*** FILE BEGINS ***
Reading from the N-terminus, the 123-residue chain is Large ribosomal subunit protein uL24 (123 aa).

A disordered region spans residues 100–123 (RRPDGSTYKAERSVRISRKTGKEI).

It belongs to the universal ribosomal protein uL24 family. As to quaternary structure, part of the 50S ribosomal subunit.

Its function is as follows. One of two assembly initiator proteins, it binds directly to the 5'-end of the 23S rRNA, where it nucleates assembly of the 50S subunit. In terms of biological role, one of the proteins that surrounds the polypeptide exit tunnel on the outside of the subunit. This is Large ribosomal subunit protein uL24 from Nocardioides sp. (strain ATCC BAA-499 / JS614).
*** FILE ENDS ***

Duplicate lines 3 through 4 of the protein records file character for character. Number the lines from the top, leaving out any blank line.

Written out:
It belongs to the universal ribosomal protein uL24 family. As to quaternary structure, part of the 50S ribosomal subunit.

Its function is as follows. One of two assembly initiator proteins, it binds directly to the 5'-end of the 23S rRNA, where it nucleates assembly of the 50S subunit. In terms of biological role, one of the proteins that surrounds the polypeptide exit tunnel on the outside of the subunit. This is Large ribosomal subunit protein uL24 from Nocardioides sp. (strain ATCC BAA-499 / JS614).